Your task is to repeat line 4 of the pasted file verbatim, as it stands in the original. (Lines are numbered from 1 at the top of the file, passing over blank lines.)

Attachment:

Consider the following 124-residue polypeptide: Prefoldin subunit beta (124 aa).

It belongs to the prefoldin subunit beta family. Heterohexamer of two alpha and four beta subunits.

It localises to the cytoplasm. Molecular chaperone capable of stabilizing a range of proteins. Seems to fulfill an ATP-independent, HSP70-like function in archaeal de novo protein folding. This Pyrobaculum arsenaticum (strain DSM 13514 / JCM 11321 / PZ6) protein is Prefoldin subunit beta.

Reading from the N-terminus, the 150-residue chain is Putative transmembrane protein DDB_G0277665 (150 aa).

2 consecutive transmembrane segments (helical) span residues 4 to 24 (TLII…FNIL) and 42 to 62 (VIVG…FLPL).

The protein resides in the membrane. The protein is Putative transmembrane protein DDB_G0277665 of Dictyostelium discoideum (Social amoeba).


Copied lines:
Reading from the N-terminus, the 150-residue chain is Putative transmembrane protein DDB_G0277665 (150 aa).